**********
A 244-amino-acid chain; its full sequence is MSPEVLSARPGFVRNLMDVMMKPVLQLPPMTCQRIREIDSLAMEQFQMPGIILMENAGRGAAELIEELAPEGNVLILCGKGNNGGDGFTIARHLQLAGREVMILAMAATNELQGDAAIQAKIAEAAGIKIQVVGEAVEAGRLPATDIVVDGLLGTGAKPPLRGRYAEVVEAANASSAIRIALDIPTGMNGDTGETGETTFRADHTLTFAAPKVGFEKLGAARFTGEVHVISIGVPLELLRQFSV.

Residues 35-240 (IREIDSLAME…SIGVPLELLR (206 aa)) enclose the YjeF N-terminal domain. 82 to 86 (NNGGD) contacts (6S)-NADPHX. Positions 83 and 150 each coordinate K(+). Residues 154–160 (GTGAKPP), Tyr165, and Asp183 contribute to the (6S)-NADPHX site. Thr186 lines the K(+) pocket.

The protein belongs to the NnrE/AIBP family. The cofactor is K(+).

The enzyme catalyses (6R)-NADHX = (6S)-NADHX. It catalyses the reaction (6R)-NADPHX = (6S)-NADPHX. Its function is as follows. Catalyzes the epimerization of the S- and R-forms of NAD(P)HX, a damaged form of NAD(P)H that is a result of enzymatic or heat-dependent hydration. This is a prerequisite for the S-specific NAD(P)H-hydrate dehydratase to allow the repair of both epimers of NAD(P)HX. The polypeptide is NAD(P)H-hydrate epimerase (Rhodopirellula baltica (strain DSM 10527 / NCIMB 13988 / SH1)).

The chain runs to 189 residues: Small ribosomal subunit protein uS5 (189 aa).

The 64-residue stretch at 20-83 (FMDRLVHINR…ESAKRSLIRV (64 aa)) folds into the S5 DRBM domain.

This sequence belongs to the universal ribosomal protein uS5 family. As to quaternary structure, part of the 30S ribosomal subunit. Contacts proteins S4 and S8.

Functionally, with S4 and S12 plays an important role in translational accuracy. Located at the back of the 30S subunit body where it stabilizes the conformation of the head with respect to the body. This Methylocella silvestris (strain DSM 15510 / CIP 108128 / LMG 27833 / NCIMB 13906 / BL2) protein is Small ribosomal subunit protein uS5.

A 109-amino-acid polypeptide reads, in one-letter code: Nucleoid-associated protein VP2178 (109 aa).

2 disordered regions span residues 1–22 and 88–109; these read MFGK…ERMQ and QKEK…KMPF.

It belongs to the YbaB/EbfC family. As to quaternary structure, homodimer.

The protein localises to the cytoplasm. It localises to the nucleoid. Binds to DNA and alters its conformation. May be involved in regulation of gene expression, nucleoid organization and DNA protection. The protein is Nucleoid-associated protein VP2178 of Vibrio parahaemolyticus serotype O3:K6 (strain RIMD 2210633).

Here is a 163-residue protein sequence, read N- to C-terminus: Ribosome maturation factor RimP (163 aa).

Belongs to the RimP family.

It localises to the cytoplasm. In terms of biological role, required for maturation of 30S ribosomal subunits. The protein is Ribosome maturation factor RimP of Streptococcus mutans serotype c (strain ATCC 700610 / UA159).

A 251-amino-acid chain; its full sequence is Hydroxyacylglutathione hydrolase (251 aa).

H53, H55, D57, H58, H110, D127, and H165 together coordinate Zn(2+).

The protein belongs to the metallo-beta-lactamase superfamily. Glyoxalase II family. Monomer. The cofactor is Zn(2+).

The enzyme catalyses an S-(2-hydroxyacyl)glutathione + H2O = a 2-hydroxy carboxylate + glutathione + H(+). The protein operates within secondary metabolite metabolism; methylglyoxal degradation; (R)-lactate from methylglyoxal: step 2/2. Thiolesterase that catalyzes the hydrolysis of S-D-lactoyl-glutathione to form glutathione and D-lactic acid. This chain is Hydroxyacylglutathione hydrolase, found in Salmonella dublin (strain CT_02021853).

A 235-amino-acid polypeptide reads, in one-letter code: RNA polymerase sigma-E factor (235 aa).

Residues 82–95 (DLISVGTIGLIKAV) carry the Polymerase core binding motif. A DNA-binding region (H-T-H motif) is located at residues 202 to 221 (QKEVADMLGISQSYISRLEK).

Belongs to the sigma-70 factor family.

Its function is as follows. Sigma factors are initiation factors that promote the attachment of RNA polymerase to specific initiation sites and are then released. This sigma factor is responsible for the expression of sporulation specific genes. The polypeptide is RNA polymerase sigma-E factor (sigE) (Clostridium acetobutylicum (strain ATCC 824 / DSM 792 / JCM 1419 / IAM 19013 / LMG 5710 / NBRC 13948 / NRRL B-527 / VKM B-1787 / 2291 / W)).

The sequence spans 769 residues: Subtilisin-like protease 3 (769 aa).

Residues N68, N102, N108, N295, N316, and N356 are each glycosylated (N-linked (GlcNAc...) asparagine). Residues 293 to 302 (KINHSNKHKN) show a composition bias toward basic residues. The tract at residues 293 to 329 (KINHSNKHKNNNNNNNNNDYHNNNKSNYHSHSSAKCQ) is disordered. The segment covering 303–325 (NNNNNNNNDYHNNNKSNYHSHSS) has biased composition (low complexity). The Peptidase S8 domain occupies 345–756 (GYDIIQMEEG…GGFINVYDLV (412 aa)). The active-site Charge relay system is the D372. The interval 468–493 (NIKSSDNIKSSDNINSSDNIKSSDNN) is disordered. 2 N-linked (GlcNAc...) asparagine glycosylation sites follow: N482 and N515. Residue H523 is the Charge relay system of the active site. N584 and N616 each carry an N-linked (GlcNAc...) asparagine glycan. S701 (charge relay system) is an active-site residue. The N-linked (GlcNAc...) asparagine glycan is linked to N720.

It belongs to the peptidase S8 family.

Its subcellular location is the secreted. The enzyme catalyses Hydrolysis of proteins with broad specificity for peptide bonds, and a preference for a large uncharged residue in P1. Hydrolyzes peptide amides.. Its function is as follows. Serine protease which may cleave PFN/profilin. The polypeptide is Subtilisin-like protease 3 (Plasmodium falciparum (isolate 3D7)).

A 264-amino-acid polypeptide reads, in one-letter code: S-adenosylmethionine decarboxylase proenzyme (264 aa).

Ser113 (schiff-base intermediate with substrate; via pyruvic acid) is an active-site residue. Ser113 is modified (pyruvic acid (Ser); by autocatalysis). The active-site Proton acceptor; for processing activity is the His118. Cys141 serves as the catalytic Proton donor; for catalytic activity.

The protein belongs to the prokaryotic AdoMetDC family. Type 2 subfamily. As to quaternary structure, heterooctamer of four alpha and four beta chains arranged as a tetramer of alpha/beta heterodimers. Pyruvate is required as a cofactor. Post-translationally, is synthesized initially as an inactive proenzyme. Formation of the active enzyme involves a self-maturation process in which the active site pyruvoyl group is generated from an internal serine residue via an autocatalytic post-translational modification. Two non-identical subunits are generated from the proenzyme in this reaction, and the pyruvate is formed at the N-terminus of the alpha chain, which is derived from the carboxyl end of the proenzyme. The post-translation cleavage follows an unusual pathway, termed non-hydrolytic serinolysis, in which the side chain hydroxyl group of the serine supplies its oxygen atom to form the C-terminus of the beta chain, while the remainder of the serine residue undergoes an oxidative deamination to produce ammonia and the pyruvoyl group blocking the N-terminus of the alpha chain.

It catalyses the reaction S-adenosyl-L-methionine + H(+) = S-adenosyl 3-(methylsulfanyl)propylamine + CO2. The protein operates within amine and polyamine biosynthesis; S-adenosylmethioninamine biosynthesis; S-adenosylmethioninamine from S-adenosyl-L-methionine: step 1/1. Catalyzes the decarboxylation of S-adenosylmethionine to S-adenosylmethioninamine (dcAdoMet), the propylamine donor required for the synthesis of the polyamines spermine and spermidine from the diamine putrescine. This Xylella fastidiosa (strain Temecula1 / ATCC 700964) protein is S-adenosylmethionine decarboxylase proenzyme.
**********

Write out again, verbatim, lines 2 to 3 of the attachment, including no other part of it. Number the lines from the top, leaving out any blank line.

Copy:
Residues 35-240 (IREIDSLAME…SIGVPLELLR (206 aa)) enclose the YjeF N-terminal domain. 82 to 86 (NNGGD) contacts (6S)-NADPHX. Positions 83 and 150 each coordinate K(+). Residues 154–160 (GTGAKPP), Tyr165, and Asp183 contribute to the (6S)-NADPHX site. Thr186 lines the K(+) pocket.

The protein belongs to the NnrE/AIBP family. The cofactor is K(+).